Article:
Artificial Intelligence — Black Lives Matter Too!
Last year, I followed in Beyonce’s footsteps and had my own ‘Homecoming’. Brixton Tate Library welcomed me into a packed venue to participate in DeRay McKeeson’s book launch. The book is entitled, ‘On The Other Side of Freedom’ — Race and Justice in a Divided America.
Five years ago, DeRay quit working as a school teacher. He moved to Ferguson to become one of the effective leaders of the Black Lives Matter Movement. Since then Time Magazine has named him as one of the ’30 Most Important People on the Internet. Also, DeRay has been recognised as one of Foreign Policy Magazine’s, 100 Global Thinkers. Lastly, he is one of the 10 people Beyonce follows on Twitter.
Back in 2013, when the campaign started, its premise ignited my own first memories of Black civil rights and liberties. Martin Luther King was assassinated on April 4th 1968, the same day as my Dad’s birthday. From that day, I experienced one of my many life changing moments. My Dad politicized me by taking me nearly every Sunday, to Speakers’ Corner. This rites of passage started when I was 4 years old. And I imbibed this style of first class political education until I was 12. Listening to DeRay’s insights highlighted again how very little has changed regarding the structural racial inequities that maintain societal divisions.
Technology is transforming our global landscape and has a paradigm that potentially embeds similar irregularities and disparities. A key difference between these two frameworks is that the rules and laws of society are created, implemented and sanctioned by governments. So to a certain extent, external accountability is built in.
Conversely, in the technological arena they are designed by a handful of very wealthy, private individuals and companies. They largely operate in unregulated environments with very few if any pathways inviting critique and scrutiny. In turn, when it comes to service and product design, the creators will be guided by their own myopic frame of reference. And without conscious inclusive practices that takes account of the diversity within global citizenry, biases will run amok.
A range of the new technologies including, The Internet of Things, 4D Printing, and Drones, are powered by Artificial Intelligence. A.I. is heavily dependent on data. So, in the field of facial recognition, machines look at the world through the lens of code. They do this by deconstructing pixels taken from cameras. The machine learning process develops data sets that guide the machine to detect new faces. There will be an inherent problem if there is a lack of racial diversity in the training sets. Consequently, systems will struggle to include and accommodate the wide spectrum of Black and Brown people.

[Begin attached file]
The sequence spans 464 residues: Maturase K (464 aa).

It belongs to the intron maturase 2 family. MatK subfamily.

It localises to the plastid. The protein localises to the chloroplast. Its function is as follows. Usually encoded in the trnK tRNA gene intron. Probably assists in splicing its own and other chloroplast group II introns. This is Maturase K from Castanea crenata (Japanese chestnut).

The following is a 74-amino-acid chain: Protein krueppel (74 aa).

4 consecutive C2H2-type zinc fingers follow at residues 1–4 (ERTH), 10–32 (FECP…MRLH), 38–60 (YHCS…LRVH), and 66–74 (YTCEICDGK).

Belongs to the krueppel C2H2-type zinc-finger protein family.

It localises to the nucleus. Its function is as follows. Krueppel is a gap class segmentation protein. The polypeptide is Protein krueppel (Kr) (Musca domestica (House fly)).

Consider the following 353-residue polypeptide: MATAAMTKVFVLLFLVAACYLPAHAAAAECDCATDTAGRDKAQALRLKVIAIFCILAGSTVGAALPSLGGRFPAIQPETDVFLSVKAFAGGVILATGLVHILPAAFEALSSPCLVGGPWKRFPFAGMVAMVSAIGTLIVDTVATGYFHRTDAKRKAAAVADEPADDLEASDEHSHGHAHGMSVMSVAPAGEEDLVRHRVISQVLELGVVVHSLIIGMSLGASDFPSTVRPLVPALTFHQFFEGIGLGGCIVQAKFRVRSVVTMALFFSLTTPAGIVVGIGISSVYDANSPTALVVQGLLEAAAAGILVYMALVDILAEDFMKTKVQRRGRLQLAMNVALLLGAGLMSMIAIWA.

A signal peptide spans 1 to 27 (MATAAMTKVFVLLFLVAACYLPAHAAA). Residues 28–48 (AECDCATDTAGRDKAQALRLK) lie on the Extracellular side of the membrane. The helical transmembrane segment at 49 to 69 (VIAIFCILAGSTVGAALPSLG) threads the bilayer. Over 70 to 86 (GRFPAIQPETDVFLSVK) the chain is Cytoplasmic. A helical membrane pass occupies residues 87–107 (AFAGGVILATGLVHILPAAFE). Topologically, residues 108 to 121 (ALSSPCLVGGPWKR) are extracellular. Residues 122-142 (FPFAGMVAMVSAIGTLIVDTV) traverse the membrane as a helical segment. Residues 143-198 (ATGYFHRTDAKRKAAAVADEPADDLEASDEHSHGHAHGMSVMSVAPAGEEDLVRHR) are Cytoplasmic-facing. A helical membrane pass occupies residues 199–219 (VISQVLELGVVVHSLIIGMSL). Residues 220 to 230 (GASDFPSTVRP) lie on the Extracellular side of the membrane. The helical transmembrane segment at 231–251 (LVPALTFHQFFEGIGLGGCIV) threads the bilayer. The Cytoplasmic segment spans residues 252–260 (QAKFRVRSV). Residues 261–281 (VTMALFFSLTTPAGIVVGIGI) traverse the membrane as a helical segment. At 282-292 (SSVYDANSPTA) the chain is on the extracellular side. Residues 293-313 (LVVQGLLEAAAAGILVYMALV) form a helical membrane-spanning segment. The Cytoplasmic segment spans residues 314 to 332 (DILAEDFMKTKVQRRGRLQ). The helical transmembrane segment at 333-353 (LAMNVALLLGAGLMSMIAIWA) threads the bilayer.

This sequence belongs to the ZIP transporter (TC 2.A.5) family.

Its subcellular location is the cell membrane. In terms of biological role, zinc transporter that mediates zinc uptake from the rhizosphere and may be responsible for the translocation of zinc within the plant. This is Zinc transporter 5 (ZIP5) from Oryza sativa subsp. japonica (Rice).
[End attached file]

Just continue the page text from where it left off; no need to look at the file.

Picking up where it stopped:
The problem is intensified because code directories for this type of technology are shared extensively. This means that visually driven products and services share the same code. I have experienced the impact of this reality, in some public toilets. I’ve noticed on a couple of occasions that I haven’t been able to wash my hands thoroughly. For example, when I put my hands with my palms facing upwards, water flows freely from the tap. However, when I turn my hands over, the water shuts off.
To overcome this type of problem, technologists must start paying attention to what happens in other industries. For example, the fantastic musical and production of Hamilton, has built an inclusive methodology that’s effective and profitable. Technologists might learn a thing or two by adopting Aaron Burr’s frame of reference, when he sings about being, ‘In the room where it happens’. This may help technologists to stand in the shoes of future clients and users who don’t look like them. And then go onto ask, ‘if these people were in the room where our creations happen, what would they expect from us?’
One certainty is, it’s time for technologists, tacticians and strategists to build heterogeneous data sets.
If you are a proactive decision maker who wants to engage in finding solutions, then drop me an email at, firstname.lastname@example.org.